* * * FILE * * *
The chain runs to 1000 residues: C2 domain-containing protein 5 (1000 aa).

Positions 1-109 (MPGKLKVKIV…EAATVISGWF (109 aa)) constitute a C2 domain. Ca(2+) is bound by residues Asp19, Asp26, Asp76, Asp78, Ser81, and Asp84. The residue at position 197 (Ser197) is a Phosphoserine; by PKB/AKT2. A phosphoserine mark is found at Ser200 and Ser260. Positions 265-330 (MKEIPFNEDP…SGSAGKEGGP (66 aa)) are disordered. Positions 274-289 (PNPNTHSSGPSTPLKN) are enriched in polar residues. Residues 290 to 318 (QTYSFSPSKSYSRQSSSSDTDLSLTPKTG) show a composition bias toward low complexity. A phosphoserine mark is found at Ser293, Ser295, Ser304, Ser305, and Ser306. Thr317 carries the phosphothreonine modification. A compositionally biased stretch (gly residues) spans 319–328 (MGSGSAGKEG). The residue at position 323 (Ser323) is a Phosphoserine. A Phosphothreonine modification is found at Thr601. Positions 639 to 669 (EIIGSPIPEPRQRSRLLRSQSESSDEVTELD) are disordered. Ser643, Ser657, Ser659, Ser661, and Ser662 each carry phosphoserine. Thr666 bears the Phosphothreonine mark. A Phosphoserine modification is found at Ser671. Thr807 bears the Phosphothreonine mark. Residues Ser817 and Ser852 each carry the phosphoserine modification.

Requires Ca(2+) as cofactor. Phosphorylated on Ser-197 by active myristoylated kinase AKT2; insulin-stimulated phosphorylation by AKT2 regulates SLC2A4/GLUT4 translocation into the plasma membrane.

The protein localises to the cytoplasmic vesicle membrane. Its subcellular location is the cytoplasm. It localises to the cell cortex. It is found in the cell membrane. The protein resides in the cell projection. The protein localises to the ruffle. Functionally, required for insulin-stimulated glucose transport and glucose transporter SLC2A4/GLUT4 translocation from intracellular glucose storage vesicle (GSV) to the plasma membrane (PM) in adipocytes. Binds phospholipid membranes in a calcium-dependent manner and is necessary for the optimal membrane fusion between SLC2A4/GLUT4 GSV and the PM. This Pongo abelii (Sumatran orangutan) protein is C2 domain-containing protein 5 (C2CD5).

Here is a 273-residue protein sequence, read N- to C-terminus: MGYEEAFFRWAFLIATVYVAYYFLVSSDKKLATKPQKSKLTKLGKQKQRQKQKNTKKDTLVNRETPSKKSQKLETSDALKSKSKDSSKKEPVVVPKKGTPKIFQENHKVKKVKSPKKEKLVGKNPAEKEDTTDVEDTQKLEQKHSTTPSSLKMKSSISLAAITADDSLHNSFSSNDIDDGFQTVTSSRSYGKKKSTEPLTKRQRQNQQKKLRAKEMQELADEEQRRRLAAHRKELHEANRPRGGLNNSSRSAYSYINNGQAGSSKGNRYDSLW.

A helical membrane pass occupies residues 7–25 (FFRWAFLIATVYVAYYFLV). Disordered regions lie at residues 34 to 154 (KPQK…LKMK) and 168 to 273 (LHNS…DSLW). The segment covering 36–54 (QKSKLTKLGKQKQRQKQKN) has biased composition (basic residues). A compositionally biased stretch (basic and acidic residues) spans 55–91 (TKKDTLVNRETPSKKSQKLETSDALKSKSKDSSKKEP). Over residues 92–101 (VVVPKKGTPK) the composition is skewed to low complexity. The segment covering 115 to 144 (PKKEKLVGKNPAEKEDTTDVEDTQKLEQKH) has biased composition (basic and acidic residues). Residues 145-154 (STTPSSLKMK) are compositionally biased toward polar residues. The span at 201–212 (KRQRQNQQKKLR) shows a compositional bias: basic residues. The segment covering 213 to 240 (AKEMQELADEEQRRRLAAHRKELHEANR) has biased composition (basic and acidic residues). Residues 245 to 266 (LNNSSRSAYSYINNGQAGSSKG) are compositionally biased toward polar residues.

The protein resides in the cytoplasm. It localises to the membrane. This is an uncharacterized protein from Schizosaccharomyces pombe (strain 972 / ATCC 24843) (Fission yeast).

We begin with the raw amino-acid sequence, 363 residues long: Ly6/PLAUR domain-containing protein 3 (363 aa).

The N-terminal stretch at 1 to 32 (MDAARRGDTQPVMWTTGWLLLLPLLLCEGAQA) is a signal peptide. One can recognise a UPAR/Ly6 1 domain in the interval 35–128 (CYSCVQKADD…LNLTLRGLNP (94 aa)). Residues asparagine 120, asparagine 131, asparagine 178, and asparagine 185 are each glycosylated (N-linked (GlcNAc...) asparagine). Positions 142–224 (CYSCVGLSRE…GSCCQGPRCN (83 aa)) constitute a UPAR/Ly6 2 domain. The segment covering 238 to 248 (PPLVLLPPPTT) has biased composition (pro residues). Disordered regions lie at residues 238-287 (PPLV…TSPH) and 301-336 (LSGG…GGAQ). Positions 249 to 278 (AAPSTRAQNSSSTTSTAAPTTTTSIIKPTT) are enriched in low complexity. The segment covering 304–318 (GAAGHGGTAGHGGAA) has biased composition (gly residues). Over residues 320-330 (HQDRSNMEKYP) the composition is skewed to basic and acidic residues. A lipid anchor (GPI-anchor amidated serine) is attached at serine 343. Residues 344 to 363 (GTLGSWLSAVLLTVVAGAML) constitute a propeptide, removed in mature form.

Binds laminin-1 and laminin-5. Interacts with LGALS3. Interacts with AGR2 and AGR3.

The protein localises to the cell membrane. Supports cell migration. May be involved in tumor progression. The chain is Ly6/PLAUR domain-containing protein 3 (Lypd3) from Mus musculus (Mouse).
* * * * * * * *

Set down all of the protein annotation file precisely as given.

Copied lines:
The chain runs to 1000 residues: C2 domain-containing protein 5 (1000 aa).

Positions 1-109 (MPGKLKVKIV…EAATVISGWF (109 aa)) constitute a C2 domain. Ca(2+) is bound by residues Asp19, Asp26, Asp76, Asp78, Ser81, and Asp84. The residue at position 197 (Ser197) is a Phosphoserine; by PKB/AKT2. A phosphoserine mark is found at Ser200 and Ser260. Positions 265-330 (MKEIPFNEDP…SGSAGKEGGP (66 aa)) are disordered. Positions 274-289 (PNPNTHSSGPSTPLKN) are enriched in polar residues. Residues 290 to 318 (QTYSFSPSKSYSRQSSSSDTDLSLTPKTG) show a composition bias toward low complexity. A phosphoserine mark is found at Ser293, Ser295, Ser304, Ser305, and Ser306. Thr317 carries the phosphothreonine modification. A compositionally biased stretch (gly residues) spans 319–328 (MGSGSAGKEG). The residue at position 323 (Ser323) is a Phosphoserine. A Phosphothreonine modification is found at Thr601. Positions 639 to 669 (EIIGSPIPEPRQRSRLLRSQSESSDEVTELD) are disordered. Ser643, Ser657, Ser659, Ser661, and Ser662 each carry phosphoserine. Thr666 bears the Phosphothreonine mark. A Phosphoserine modification is found at Ser671. Thr807 bears the Phosphothreonine mark. Residues Ser817 and Ser852 each carry the phosphoserine modification.

Requires Ca(2+) as cofactor. Phosphorylated on Ser-197 by active myristoylated kinase AKT2; insulin-stimulated phosphorylation by AKT2 regulates SLC2A4/GLUT4 translocation into the plasma membrane.

The protein localises to the cytoplasmic vesicle membrane. Its subcellular location is the cytoplasm. It localises to the cell cortex. It is found in the cell membrane. The protein resides in the cell projection. The protein localises to the ruffle. Functionally, required for insulin-stimulated glucose transport and glucose transporter SLC2A4/GLUT4 translocation from intracellular glucose storage vesicle (GSV) to the plasma membrane (PM) in adipocytes. Binds phospholipid membranes in a calcium-dependent manner and is necessary for the optimal membrane fusion between SLC2A4/GLUT4 GSV and the PM. This Pongo abelii (Sumatran orangutan) protein is C2 domain-containing protein 5 (C2CD5).

Here is a 273-residue protein sequence, read N- to C-terminus: MGYEEAFFRWAFLIATVYVAYYFLVSSDKKLATKPQKSKLTKLGKQKQRQKQKNTKKDTLVNRETPSKKSQKLETSDALKSKSKDSSKKEPVVVPKKGTPKIFQENHKVKKVKSPKKEKLVGKNPAEKEDTTDVEDTQKLEQKHSTTPSSLKMKSSISLAAITADDSLHNSFSSNDIDDGFQTVTSSRSYGKKKSTEPLTKRQRQNQQKKLRAKEMQELADEEQRRRLAAHRKELHEANRPRGGLNNSSRSAYSYINNGQAGSSKGNRYDSLW.

A helical membrane pass occupies residues 7–25 (FFRWAFLIATVYVAYYFLV). Disordered regions lie at residues 34 to 154 (KPQK…LKMK) and 168 to 273 (LHNS…DSLW). The segment covering 36–54 (QKSKLTKLGKQKQRQKQKN) has biased composition (basic residues). A compositionally biased stretch (basic and acidic residues) spans 55–91 (TKKDTLVNRETPSKKSQKLETSDALKSKSKDSSKKEP). Over residues 92–101 (VVVPKKGTPK) the composition is skewed to low complexity. The segment covering 115 to 144 (PKKEKLVGKNPAEKEDTTDVEDTQKLEQKH) has biased composition (basic and acidic residues). Residues 145-154 (STTPSSLKMK) are compositionally biased toward polar residues. The span at 201–212 (KRQRQNQQKKLR) shows a compositional bias: basic residues. The segment covering 213 to 240 (AKEMQELADEEQRRRLAAHRKELHEANR) has biased composition (basic and acidic residues). Residues 245 to 266 (LNNSSRSAYSYINNGQAGSSKG) are compositionally biased toward polar residues.

The protein resides in the cytoplasm. It localises to the membrane. This is an uncharacterized protein from Schizosaccharomyces pombe (strain 972 / ATCC 24843) (Fission yeast).

We begin with the raw amino-acid sequence, 363 residues long: Ly6/PLAUR domain-containing protein 3 (363 aa).

The N-terminal stretch at 1 to 32 (MDAARRGDTQPVMWTTGWLLLLPLLLCEGAQA) is a signal peptide. One can recognise a UPAR/Ly6 1 domain in the interval 35–128 (CYSCVQKADD…LNLTLRGLNP (94 aa)). Residues asparagine 120, asparagine 131, asparagine 178, and asparagine 185 are each glycosylated (N-linked (GlcNAc...) asparagine). Positions 142–224 (CYSCVGLSRE…GSCCQGPRCN (83 aa)) constitute a UPAR/Ly6 2 domain. The segment covering 238 to 248 (PPLVLLPPPTT) has biased composition (pro residues). Disordered regions lie at residues 238-287 (PPLV…TSPH) and 301-336 (LSGG…GGAQ). Positions 249 to 278 (AAPSTRAQNSSSTTSTAAPTTTTSIIKPTT) are enriched in low complexity. The segment covering 304–318 (GAAGHGGTAGHGGAA) has biased composition (gly residues). Over residues 320-330 (HQDRSNMEKYP) the composition is skewed to basic and acidic residues. A lipid anchor (GPI-anchor amidated serine) is attached at serine 343. Residues 344 to 363 (GTLGSWLSAVLLTVVAGAML) constitute a propeptide, removed in mature form.

Binds laminin-1 and laminin-5. Interacts with LGALS3. Interacts with AGR2 and AGR3.

The protein localises to the cell membrane. Supports cell migration. May be involved in tumor progression. The chain is Ly6/PLAUR domain-containing protein 3 (Lypd3) from Mus musculus (Mouse).